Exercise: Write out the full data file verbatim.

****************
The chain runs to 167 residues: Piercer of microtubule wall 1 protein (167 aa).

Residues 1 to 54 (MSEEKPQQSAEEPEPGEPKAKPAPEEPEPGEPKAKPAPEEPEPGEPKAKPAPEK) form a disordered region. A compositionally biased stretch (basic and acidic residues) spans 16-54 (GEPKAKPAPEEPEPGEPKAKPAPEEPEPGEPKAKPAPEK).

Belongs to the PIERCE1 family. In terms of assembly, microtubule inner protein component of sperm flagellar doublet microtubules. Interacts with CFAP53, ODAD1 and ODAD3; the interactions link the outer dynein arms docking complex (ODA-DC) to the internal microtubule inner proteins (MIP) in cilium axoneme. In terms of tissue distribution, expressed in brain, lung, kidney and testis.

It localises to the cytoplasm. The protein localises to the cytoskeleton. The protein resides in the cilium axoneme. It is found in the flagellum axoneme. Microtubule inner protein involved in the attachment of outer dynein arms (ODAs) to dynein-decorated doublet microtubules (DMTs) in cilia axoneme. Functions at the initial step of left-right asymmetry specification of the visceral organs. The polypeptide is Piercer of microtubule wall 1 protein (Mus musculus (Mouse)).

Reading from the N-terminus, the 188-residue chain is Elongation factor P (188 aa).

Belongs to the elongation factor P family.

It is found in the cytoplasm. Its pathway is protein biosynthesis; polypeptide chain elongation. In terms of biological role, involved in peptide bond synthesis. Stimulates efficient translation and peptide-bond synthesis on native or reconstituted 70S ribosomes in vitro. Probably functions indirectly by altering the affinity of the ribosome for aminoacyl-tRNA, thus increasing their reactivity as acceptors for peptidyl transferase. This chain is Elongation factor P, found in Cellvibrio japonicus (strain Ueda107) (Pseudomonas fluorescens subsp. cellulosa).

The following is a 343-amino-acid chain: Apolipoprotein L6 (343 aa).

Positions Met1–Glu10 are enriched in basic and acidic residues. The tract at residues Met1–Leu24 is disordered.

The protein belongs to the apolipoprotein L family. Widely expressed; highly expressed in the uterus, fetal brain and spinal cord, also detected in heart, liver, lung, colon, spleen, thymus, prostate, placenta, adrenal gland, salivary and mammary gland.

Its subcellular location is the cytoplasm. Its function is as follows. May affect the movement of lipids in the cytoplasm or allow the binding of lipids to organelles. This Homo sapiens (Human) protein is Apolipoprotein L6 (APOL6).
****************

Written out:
The chain runs to 167 residues: Piercer of microtubule wall 1 protein (167 aa).

Residues 1 to 54 (MSEEKPQQSAEEPEPGEPKAKPAPEEPEPGEPKAKPAPEEPEPGEPKAKPAPEK) form a disordered region. A compositionally biased stretch (basic and acidic residues) spans 16-54 (GEPKAKPAPEEPEPGEPKAKPAPEEPEPGEPKAKPAPEK).

Belongs to the PIERCE1 family. In terms of assembly, microtubule inner protein component of sperm flagellar doublet microtubules. Interacts with CFAP53, ODAD1 and ODAD3; the interactions link the outer dynein arms docking complex (ODA-DC) to the internal microtubule inner proteins (MIP) in cilium axoneme. In terms of tissue distribution, expressed in brain, lung, kidney and testis.

It localises to the cytoplasm. The protein localises to the cytoskeleton. The protein resides in the cilium axoneme. It is found in the flagellum axoneme. Microtubule inner protein involved in the attachment of outer dynein arms (ODAs) to dynein-decorated doublet microtubules (DMTs) in cilia axoneme. Functions at the initial step of left-right asymmetry specification of the visceral organs. The polypeptide is Piercer of microtubule wall 1 protein (Mus musculus (Mouse)).

Reading from the N-terminus, the 188-residue chain is Elongation factor P (188 aa).

Belongs to the elongation factor P family.

It is found in the cytoplasm. Its pathway is protein biosynthesis; polypeptide chain elongation. In terms of biological role, involved in peptide bond synthesis. Stimulates efficient translation and peptide-bond synthesis on native or reconstituted 70S ribosomes in vitro. Probably functions indirectly by altering the affinity of the ribosome for aminoacyl-tRNA, thus increasing their reactivity as acceptors for peptidyl transferase. This chain is Elongation factor P, found in Cellvibrio japonicus (strain Ueda107) (Pseudomonas fluorescens subsp. cellulosa).

The following is a 343-amino-acid chain: Apolipoprotein L6 (343 aa).

Positions Met1–Glu10 are enriched in basic and acidic residues. The tract at residues Met1–Leu24 is disordered.

The protein belongs to the apolipoprotein L family. Widely expressed; highly expressed in the uterus, fetal brain and spinal cord, also detected in heart, liver, lung, colon, spleen, thymus, prostate, placenta, adrenal gland, salivary and mammary gland.

Its subcellular location is the cytoplasm. Its function is as follows. May affect the movement of lipids in the cytoplasm or allow the binding of lipids to organelles. This Homo sapiens (Human) protein is Apolipoprotein L6 (APOL6).